Keet knows the only good thing about moving away from her Alabama home is that she’ll live near her beloved grandfather. When Keet starts school, it’s even worse than she expected, as the kids tease her about her southern accent. Now Keet, who can “talk the whiskers off a catfish,” doesn’t want to open her mouth. Slowly, though, while fishing with her grandfather, she learns the art of listening.
Gradually, she makes her first new friend. But just as she’s beginning to settle in, her grandfather has a stroke, and even though he’s still nearby, he suddenly feels ever-so-far-away. Keet is determined to reel him back to her by telling him stories; in the process she finds her voice and her grandfather again.
Where I Live
Published: June 21, 2007
Diana loves where she lives. She loves the astronomy charts on her walls and the fact that she can wave to her best friend, Rose, from her very own window. And best of all, a wren has recently made its home right by her front door! When her family is forced to move, Diana wonders if she’ll ever find that same grounded and happy feeling again.
This gentle and ultimately redeeming story in poems is about those secure and fulfilling friendships that happen naturally and easily when you live right next door, and the struggles of losing the comfort of a familiar place.
The Red Pencil
Published: September 16, 2014
Life in Amira’s peaceful Sudanese village is shattered when Janjaweed attackers arrive, unleashing unspeakable horrors. After losing nearly everything, Amira needs to find the strength to make the long journey on foot to safety at a refugee camp. She begins to lose hope, until the gift of a simple red pencil opens her mind — and all kinds of possibilities.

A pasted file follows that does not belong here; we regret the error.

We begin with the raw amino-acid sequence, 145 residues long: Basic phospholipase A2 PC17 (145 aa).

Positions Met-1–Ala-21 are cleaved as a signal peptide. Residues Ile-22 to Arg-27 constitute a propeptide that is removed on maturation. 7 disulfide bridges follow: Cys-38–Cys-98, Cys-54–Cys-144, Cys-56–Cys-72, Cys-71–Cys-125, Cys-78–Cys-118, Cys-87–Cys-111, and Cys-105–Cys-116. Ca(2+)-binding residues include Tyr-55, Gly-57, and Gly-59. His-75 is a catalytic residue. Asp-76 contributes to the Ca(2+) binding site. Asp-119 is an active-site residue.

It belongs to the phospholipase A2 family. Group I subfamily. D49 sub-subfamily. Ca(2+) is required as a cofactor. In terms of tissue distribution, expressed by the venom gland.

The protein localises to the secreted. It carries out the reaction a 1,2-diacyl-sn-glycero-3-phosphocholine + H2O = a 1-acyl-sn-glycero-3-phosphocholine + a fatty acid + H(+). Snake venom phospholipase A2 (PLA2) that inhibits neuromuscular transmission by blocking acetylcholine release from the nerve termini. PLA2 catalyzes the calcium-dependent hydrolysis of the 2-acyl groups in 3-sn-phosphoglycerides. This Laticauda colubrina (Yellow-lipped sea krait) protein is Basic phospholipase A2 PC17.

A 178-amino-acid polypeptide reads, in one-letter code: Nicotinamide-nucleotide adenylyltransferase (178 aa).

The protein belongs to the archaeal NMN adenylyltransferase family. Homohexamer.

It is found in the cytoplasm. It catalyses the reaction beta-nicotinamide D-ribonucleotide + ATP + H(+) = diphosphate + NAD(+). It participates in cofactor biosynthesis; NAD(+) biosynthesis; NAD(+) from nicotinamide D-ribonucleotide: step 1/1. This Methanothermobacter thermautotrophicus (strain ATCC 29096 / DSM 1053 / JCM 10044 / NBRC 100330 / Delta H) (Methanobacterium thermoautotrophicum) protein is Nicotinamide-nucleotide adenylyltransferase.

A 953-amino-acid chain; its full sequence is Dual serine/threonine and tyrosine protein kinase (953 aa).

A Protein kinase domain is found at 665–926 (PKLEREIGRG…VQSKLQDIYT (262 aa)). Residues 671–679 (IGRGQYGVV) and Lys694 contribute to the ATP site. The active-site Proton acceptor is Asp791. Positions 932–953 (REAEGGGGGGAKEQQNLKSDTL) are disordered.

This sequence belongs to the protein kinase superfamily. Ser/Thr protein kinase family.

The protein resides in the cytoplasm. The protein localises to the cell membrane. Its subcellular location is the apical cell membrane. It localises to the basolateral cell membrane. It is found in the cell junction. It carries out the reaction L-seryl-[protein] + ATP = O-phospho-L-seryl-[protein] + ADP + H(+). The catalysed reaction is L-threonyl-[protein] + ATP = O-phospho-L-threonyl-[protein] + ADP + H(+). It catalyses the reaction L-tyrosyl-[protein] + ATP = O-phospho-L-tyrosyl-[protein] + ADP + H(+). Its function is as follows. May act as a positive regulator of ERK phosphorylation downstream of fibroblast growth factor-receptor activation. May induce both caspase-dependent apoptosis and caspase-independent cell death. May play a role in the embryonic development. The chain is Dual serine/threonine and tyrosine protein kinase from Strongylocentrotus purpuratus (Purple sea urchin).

Published: August 30, 2016
When Reena, her little brother, Luke, and their parents first move to Maine, Reena doesn’t know what to expect. She’s ready for beaches, blueberries, and all the lobster she can eat. Instead, her parents “volunteer” Reena and Luke to work for an eccentric neighbor named Mrs. Falala, who has a pig named Paulie, a cat named China, a snake named Edna—and that stubborn cow, Zora.
This heartwarming story, told in a blend of poetry and prose, reveals the bonds that emerge when we let others into our lives.
Published: October 4, 2016
Garvey’s father has always wanted Garvey to be athletic, but Garvey is interested in astronomy, science fiction, reading—anything but sports. Feeling like a failure, he comforts himself with food. Garvey is kind, funny, smart, a loyal friend, and he is also overweight, teased by bullies, and lonely. When his only friend encourages him to join the school chorus, Garvey’s life changes. The chorus finds a new soloist in Garvey, and through chorus, Garvey finds a way to accept himself, and a way to finally reach his distant father—by speaking the language of music instead of the language of sports.
Published: February 3, 2015
Kara never met her birth mother. Abandoned as an infant, she was taken in by an American woman living in China. Now eleven, Kara spends most of her time in their apartment, wondering why she and Mama cannot leave the city of Tianjin and go live with Daddy in Montana. Mama tells Kara to be content with what she has…but what if Kara secretly wants more?